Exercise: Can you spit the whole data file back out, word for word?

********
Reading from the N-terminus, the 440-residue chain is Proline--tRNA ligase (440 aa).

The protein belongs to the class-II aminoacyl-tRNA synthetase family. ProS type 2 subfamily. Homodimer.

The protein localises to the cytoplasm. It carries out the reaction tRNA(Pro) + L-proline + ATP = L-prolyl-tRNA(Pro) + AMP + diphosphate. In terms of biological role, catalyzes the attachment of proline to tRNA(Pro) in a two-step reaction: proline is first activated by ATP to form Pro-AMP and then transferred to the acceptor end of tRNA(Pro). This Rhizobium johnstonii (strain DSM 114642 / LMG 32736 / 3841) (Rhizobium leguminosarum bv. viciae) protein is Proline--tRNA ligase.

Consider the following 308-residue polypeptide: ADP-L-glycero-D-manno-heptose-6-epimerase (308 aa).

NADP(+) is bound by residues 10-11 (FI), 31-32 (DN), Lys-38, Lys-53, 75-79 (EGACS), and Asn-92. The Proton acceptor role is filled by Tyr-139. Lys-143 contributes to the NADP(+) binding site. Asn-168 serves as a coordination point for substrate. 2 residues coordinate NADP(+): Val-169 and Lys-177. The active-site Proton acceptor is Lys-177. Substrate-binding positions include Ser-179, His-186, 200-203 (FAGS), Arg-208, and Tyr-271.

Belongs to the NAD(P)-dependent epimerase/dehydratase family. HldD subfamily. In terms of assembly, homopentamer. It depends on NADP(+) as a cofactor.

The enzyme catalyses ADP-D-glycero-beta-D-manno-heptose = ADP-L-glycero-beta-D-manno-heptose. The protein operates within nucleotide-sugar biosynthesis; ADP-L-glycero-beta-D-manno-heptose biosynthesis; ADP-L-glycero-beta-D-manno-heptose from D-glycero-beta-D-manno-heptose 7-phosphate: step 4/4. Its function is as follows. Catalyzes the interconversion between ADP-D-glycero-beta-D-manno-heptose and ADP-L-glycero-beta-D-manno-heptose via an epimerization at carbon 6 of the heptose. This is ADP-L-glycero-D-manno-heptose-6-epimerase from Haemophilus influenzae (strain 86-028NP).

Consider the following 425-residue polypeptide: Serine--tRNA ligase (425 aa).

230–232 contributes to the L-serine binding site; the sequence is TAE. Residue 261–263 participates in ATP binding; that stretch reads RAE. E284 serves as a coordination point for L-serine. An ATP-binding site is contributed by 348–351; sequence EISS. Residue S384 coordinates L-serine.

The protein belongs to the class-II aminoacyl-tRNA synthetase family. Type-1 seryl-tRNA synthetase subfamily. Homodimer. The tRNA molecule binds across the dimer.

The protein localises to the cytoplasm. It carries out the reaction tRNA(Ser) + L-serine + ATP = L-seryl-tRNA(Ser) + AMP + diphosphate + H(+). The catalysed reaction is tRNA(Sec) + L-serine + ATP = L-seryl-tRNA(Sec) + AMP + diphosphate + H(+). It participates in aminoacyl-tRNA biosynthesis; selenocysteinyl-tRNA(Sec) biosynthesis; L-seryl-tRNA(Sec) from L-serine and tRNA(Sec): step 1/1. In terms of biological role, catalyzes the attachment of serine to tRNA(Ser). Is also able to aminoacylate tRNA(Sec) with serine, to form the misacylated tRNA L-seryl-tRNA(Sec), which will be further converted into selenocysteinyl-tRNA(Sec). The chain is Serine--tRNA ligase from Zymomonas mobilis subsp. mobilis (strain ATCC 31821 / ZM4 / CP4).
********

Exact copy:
Reading from the N-terminus, the 440-residue chain is Proline--tRNA ligase (440 aa).

The protein belongs to the class-II aminoacyl-tRNA synthetase family. ProS type 2 subfamily. Homodimer.

The protein localises to the cytoplasm. It carries out the reaction tRNA(Pro) + L-proline + ATP = L-prolyl-tRNA(Pro) + AMP + diphosphate. In terms of biological role, catalyzes the attachment of proline to tRNA(Pro) in a two-step reaction: proline is first activated by ATP to form Pro-AMP and then transferred to the acceptor end of tRNA(Pro). This Rhizobium johnstonii (strain DSM 114642 / LMG 32736 / 3841) (Rhizobium leguminosarum bv. viciae) protein is Proline--tRNA ligase.

Consider the following 308-residue polypeptide: ADP-L-glycero-D-manno-heptose-6-epimerase (308 aa).

NADP(+) is bound by residues 10-11 (FI), 31-32 (DN), Lys-38, Lys-53, 75-79 (EGACS), and Asn-92. The Proton acceptor role is filled by Tyr-139. Lys-143 contributes to the NADP(+) binding site. Asn-168 serves as a coordination point for substrate. 2 residues coordinate NADP(+): Val-169 and Lys-177. The active-site Proton acceptor is Lys-177. Substrate-binding positions include Ser-179, His-186, 200-203 (FAGS), Arg-208, and Tyr-271.

Belongs to the NAD(P)-dependent epimerase/dehydratase family. HldD subfamily. In terms of assembly, homopentamer. It depends on NADP(+) as a cofactor.

The enzyme catalyses ADP-D-glycero-beta-D-manno-heptose = ADP-L-glycero-beta-D-manno-heptose. The protein operates within nucleotide-sugar biosynthesis; ADP-L-glycero-beta-D-manno-heptose biosynthesis; ADP-L-glycero-beta-D-manno-heptose from D-glycero-beta-D-manno-heptose 7-phosphate: step 4/4. Its function is as follows. Catalyzes the interconversion between ADP-D-glycero-beta-D-manno-heptose and ADP-L-glycero-beta-D-manno-heptose via an epimerization at carbon 6 of the heptose. This is ADP-L-glycero-D-manno-heptose-6-epimerase from Haemophilus influenzae (strain 86-028NP).

Consider the following 425-residue polypeptide: Serine--tRNA ligase (425 aa).

230–232 contributes to the L-serine binding site; the sequence is TAE. Residue 261–263 participates in ATP binding; that stretch reads RAE. E284 serves as a coordination point for L-serine. An ATP-binding site is contributed by 348–351; sequence EISS. Residue S384 coordinates L-serine.

The protein belongs to the class-II aminoacyl-tRNA synthetase family. Type-1 seryl-tRNA synthetase subfamily. Homodimer. The tRNA molecule binds across the dimer.

The protein localises to the cytoplasm. It carries out the reaction tRNA(Ser) + L-serine + ATP = L-seryl-tRNA(Ser) + AMP + diphosphate + H(+). The catalysed reaction is tRNA(Sec) + L-serine + ATP = L-seryl-tRNA(Sec) + AMP + diphosphate + H(+). It participates in aminoacyl-tRNA biosynthesis; selenocysteinyl-tRNA(Sec) biosynthesis; L-seryl-tRNA(Sec) from L-serine and tRNA(Sec): step 1/1. In terms of biological role, catalyzes the attachment of serine to tRNA(Ser). Is also able to aminoacylate tRNA(Sec) with serine, to form the misacylated tRNA L-seryl-tRNA(Sec), which will be further converted into selenocysteinyl-tRNA(Sec). The chain is Serine--tRNA ligase from Zymomonas mobilis subsp. mobilis (strain ATCC 31821 / ZM4 / CP4).